Hallux valgus, how to treat it
Hallux valgus is a very common condition (1/3 of Italian women are affected), and it is not just a cosmetic problem.
It is due to a natural predisposition
It is due to a natural predisposition or to wearing uncomfortable footwear that is unsuitable for the foot (e.g., high heels or pointed shoes that constrict the first toes) or to trauma or injury to the foot.
In fact, hallux valgus is defined as the shift toward l‘outside of the base of the‘Hallux and the deviation of the tip of the‘big toe itself to the other fingers.
It should be treated because if neglected it can cause intense pain and limited ability to move the big toe; still, in severe cases, deviation of the first toe can lead to overlapping of the first toe with the second to disabling cases.
Symptoms differ from patient to patient (they also vary based on walking and posture) but generally there is swelling at the base of the big toe (onion), redness also around the big toe, and thickening of the skin.
Treatment is different for each person
Treatment is also different for each sufferer and according to severity and consequent pain.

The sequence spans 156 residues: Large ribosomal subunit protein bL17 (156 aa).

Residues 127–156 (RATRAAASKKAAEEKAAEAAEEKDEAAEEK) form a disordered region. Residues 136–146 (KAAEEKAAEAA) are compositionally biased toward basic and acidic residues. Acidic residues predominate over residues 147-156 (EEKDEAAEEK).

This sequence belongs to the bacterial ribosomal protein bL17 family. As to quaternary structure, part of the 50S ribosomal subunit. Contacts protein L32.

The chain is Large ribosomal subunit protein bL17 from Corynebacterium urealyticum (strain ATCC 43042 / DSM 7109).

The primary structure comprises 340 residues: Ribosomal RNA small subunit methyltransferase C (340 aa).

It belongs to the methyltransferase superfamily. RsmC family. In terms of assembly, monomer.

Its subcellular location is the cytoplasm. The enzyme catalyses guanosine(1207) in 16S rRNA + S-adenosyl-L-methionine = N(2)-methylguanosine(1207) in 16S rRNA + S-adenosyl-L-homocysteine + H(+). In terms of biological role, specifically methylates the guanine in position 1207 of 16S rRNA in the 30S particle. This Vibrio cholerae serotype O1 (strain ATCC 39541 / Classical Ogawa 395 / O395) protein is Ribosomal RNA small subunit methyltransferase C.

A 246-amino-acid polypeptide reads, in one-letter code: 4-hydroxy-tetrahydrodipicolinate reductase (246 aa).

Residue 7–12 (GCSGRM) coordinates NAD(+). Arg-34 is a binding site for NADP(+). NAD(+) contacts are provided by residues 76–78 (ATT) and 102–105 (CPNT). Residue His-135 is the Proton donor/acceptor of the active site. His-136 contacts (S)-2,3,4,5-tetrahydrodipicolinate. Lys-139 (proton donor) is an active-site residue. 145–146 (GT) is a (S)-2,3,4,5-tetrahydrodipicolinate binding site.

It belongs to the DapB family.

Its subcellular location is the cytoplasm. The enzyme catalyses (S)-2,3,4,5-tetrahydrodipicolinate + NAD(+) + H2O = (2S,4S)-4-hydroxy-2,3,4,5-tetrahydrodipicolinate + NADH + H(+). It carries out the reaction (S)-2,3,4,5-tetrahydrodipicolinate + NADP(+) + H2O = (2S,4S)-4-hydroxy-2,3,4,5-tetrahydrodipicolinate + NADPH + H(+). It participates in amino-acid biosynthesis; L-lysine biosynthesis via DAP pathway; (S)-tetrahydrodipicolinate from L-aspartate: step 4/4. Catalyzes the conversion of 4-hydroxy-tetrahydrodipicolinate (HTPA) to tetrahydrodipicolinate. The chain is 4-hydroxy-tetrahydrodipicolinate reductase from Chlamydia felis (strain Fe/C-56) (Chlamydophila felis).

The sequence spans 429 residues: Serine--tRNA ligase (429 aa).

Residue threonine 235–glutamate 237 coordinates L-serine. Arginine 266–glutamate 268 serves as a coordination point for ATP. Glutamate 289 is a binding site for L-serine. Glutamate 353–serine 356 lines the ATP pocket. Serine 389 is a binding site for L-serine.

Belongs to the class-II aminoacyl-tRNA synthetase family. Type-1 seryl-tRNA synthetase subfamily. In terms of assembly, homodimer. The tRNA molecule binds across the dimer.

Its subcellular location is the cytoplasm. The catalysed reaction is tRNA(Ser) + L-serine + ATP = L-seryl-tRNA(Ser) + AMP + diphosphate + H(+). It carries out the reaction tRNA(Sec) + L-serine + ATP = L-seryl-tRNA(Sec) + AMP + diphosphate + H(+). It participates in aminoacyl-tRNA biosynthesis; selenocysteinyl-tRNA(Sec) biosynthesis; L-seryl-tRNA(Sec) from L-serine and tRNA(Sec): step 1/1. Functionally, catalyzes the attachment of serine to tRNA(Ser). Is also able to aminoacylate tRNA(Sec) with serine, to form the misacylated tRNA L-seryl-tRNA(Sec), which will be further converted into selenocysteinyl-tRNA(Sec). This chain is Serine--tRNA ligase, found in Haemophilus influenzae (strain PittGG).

In less severe cases, there will be “conservative” treatments such as bandages and wraps or separate toe pads and orthotics that keep the foot in a normal position, reducing stress on the big toe, properly distributing body weight, and relieving pain.
The doctor may also recommend the use of painkillers.
On the other hand, if walking is impaired, it will be necessary to surgical intervention, under local anesthesia, without the insertion of screws or nails and with the ability to walk immediately and recover foot function quickly.
Small drills are inserted into small holes to cause microfractures in the right places so that the bones can be realigned; these fractures are left free so that healing occurs according to the patient’s actual load.
After completion, a bandage is applied, which the patient must keep for about 20 days.